Humans

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    iStockphoto.com
    10:08am Apr 23, 2013
    Science Science Books Arts

    What Does Modern Prejudice Look Like?

    Most Americans think of prejudice as animosity toward people in other groups. But two psychologists argue that unconscious bias — often in the form of giving some people special treatment — is the way prejudice largely works in America today.
  • 1:03pm Apr 12, 2013
    Science Science Health & Safety

    Red Meat's Heart Risk Goes Beyond The Fat

    Reporting in Nature Medicine, researchers write that a chemical in red meat, L-carnitine, may up the risk of heart disease in people and mice--but only in frequent red-meat eaters. Study author Stanley Hazen of the Cleveland Clinic explains how diet changes the gut's bacterial flora, and how that can affect heart health.
  • 4:54pm Apr 05, 2013
    Science Science

    Searching For The Roots of 'Right' And 'Wrong'

    In The Bonobo and the Atheist: In Search of Humanism Among the Primates, primatologist Frans de Waal explores traits like empathy and fairness in our closest relatives, bonobos and chimpanzees, and argues that human morality is not the product of rational thought or religion, but evolved long ago.
  • 4:54pm Apr 05, 2013
    Science Science Health & Safety

    Tracking A Rise In ADHD Diagnosis

    Surveys show a marked rise in the diagnosis of attention deficit hyperactivity disorder, or ADHD, among the nation's youth. William Graf, a professor of pediatrics and neurology at Yale School of Medicine, discusses the surge in ADHD diagnosis and its potential implications.
  • A worker stands on top of a storage bin on July 27, 2011, at a drilling operation in Claysville, Pa. The dust is from powder mixed with water for hydraulic fracturing.
    Keith Srakocic/AP
    1:50pm Apr 01, 2013
    Science Science Health & Safety

    Sand From Fracking Could Pose Lung Disease Risk To Workers

    The sand is pumped underground along with water and other chemicals to extract oil and natural gas trapped deep in rock. But researchers found that air samples taken at some drilling sites contained high enough levels of very fine silica particles to be dangerous to workers.
  • More than 100 years ago, Golgi staining on nerve cells opened the gates to modern neuroscience. Scientists recently developed the Technicolor version of Golgi staining, Brainbow, allowing more detailed reconstructions of brain circuits.
    AFP/Getty Images
    9:55pm Mar 31, 2013
    Science Science

    Somewhere Over The Brainbow: The Journey To Map the Human Brain

    The government-funded plan could cost $3 billion, take 10 years and involve hundreds of scientists. The hope is the project can unlock the secrets of conditions such as Alzheimer's, schizophrenia and Parkinson's disease. But progress will likely be slow, and in the end, will it be worth the cost?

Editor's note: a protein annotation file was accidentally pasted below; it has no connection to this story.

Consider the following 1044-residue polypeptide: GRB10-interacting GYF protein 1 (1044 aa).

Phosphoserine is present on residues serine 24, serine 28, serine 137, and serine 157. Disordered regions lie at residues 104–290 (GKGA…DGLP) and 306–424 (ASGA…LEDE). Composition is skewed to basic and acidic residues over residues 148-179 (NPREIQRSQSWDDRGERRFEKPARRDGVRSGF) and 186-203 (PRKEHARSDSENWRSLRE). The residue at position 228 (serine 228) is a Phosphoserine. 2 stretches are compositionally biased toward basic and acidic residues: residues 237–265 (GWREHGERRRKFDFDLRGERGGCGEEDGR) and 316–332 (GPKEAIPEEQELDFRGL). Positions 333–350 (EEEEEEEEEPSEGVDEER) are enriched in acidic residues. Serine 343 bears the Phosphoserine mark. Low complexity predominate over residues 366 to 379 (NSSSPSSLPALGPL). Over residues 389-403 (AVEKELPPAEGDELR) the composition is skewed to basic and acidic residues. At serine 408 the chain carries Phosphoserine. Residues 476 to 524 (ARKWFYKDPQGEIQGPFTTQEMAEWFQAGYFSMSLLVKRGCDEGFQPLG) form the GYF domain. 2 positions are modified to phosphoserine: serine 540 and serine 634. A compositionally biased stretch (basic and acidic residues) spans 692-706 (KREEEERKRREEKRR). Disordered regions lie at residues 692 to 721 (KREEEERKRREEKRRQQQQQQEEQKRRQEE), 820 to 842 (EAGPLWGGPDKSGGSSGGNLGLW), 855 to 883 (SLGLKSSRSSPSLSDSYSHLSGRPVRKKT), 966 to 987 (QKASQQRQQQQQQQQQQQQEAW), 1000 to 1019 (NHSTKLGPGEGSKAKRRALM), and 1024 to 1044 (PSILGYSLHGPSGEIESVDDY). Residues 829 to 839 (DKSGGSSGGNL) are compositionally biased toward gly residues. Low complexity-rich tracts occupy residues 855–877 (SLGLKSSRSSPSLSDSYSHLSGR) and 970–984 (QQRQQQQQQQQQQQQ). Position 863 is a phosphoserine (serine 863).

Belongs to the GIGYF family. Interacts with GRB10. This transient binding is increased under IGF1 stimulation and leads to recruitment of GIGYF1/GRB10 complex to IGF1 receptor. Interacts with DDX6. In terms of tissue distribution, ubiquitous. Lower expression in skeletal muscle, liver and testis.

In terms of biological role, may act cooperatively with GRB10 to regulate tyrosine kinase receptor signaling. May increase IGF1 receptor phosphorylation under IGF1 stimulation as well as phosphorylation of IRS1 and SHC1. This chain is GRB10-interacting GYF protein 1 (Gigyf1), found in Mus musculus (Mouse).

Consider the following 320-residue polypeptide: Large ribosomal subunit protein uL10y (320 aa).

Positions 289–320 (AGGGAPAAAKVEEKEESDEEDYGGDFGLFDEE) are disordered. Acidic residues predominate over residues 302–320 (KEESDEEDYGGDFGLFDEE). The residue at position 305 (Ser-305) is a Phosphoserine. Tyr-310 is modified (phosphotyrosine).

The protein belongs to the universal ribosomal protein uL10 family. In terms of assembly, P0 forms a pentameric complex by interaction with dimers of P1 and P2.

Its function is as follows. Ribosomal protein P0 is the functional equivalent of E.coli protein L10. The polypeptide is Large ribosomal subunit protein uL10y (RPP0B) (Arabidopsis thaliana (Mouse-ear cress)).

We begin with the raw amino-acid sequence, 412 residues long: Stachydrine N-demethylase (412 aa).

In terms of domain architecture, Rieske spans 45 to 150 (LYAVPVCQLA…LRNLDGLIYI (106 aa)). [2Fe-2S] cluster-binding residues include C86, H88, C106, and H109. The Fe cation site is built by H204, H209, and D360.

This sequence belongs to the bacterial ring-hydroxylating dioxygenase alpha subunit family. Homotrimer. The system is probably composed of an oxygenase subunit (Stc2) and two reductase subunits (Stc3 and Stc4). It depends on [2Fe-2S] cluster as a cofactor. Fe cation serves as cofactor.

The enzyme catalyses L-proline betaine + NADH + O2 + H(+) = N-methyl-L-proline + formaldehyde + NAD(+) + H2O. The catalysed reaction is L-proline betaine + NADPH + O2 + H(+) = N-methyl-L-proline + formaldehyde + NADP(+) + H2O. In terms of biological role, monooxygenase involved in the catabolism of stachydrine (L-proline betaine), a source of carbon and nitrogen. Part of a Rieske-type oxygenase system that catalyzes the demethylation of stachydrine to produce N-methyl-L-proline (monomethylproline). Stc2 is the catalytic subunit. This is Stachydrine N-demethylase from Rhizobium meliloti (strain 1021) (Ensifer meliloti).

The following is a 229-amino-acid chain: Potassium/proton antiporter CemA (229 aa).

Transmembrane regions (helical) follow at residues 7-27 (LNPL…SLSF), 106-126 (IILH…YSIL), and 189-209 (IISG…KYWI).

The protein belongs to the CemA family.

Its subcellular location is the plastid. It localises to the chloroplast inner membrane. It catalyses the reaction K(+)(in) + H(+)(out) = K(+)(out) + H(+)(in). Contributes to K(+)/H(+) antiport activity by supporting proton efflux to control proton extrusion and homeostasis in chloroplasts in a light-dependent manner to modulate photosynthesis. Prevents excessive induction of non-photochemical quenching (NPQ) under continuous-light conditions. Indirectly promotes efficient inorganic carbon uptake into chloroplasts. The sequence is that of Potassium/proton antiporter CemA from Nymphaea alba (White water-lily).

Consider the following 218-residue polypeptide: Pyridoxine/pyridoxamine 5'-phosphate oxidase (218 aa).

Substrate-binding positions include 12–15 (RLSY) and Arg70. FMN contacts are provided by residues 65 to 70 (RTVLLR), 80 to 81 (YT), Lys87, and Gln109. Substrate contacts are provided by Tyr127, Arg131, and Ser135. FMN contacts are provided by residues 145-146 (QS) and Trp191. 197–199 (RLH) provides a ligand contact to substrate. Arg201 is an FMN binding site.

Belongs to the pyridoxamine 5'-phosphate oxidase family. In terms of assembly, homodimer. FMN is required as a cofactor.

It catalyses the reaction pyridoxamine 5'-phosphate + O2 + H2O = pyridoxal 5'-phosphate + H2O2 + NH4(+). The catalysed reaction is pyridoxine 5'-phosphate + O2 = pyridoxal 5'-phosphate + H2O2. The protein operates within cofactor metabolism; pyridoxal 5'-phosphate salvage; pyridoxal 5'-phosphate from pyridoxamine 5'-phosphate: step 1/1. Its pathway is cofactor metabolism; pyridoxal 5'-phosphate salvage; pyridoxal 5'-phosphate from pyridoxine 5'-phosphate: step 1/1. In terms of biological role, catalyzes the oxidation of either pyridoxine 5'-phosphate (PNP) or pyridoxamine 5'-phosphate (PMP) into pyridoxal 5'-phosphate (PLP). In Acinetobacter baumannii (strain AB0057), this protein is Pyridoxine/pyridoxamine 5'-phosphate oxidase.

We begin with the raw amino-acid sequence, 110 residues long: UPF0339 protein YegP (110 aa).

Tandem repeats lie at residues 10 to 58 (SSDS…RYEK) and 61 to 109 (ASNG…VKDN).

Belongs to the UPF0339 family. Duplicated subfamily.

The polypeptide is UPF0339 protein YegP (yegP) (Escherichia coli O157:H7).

• 9:19am Mar 30, 2013
    Science Science Arts

    Gripping Science Tales Need Not Be Science Fiction

    When does a story about science become science fiction? Cosmologist Lawrence Krauss and theoretical physicist Brian Greene discuss how to spin a yarn about string theory or the Big Bang, without hyping the science. And novelist Ian McEwan, whose books touch on neurosurgery and quantum field theory, talks about what science offers to fiction.
  • Since joining AARP's dating service, Dina Mande has gone out on a half-dozen dates
    HowAboutWe
    7:48pm Mar 17, 2013
    National National

    Seniors Flirt With AARP's Online Dating Service

    Here's the plan: Find someone, get married, grow old together. But what if you've done that, and suddenly find yourself back at square one? For those 50 and older, AARP has launched a dating site to help find that special someone.
  • 1:03pm Mar 15, 2013
    Science Science

    Curiosity Hits Paydirt: New Clues To Life On Mars

    Microbes may once have happily existed on the surface of Mars, according to chemical analysis of a sedimentary rock in the Red Planet's Gale crater. NASA geologist and exobiologist David Blake discusses evidence for an ancient freshwater lake in the crater, and describes the mineral-chomping microbes that may have thrived there.
  • 1:03pm Mar 15, 2013
    Science Science Health & Safety

    Improving Healthcare, One Search At A Time

    By combing through 100 million search queries on Bing, Yahoo and Google, Microsoft Research Lab co-director Eric Horvitz and his colleagues were able to discover a previously unknown interaction between two commonly prescribed drugs. Horvitz says the method might detect dangerous drug interactions earlier than the FDA's warning system.
  • 1:03pm Mar 15, 2013
    Science Science Books

    'Bones' Inspires A New Generation Of Crime Fighters

    Kathy Reichs, the writer and scientist behind the TV show Bones, is back with a new novel for young adults. Code: A Virals Novel stars Tory Brennan, great-niece of Reich's famed crime-solving heroine Tempe Brennan. Reichs discusses the book, co-written with Brendan Reichs.